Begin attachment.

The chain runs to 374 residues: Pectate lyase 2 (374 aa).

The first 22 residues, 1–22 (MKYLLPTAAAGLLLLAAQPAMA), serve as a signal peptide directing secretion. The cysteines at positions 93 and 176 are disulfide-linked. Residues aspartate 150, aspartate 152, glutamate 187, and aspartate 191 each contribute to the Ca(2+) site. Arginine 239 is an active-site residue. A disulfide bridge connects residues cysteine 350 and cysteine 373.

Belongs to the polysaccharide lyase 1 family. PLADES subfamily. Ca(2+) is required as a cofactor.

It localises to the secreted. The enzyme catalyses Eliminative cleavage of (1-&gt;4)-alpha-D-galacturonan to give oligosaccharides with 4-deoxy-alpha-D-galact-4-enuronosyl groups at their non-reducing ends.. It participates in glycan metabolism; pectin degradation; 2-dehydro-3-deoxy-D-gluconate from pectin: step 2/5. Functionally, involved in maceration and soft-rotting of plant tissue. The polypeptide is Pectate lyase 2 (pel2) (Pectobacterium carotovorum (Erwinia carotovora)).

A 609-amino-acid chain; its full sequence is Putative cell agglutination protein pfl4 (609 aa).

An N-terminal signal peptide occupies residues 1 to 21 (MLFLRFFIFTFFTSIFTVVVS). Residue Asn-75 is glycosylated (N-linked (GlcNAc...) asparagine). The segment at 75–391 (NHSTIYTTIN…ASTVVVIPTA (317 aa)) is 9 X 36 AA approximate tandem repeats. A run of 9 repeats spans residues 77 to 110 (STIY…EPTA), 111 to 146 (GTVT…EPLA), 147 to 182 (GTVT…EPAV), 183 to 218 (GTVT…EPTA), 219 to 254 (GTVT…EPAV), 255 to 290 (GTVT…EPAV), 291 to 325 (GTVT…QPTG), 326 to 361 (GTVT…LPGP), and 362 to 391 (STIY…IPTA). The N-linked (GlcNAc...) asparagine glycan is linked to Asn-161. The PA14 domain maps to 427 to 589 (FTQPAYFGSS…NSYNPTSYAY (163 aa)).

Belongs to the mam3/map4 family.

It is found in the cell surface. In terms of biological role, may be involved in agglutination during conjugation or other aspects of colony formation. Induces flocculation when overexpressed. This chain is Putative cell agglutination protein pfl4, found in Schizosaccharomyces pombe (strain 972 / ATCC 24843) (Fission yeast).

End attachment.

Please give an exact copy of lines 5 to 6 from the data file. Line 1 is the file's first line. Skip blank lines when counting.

A 609-amino-acid chain; its full sequence is Putative cell agglutination protein pfl4 (609 aa).

An N-terminal signal peptide occupies residues 1 to 21 (MLFLRFFIFTFFTSIFTVVVS). Residue Asn-75 is glycosylated (N-linked (GlcNAc...) asparagine). The segment at 75–391 (NHSTIYTTIN…ASTVVVIPTA (317 aa)) is 9 X 36 AA approximate tandem repeats. A run of 9 repeats spans residues 77 to 110 (STIY…EPTA), 111 to 146 (GTVT…EPLA), 147 to 182 (GTVT…EPAV), 183 to 218 (GTVT…EPTA), 219 to 254 (GTVT…EPAV), 255 to 290 (GTVT…EPAV), 291 to 325 (GTVT…QPTG), 326 to 361 (GTVT…LPGP), and 362 to 391 (STIY…IPTA). The N-linked (GlcNAc...) asparagine glycan is linked to Asn-161. The PA14 domain maps to 427 to 589 (FTQPAYFGSS…NSYNPTSYAY (163 aa)).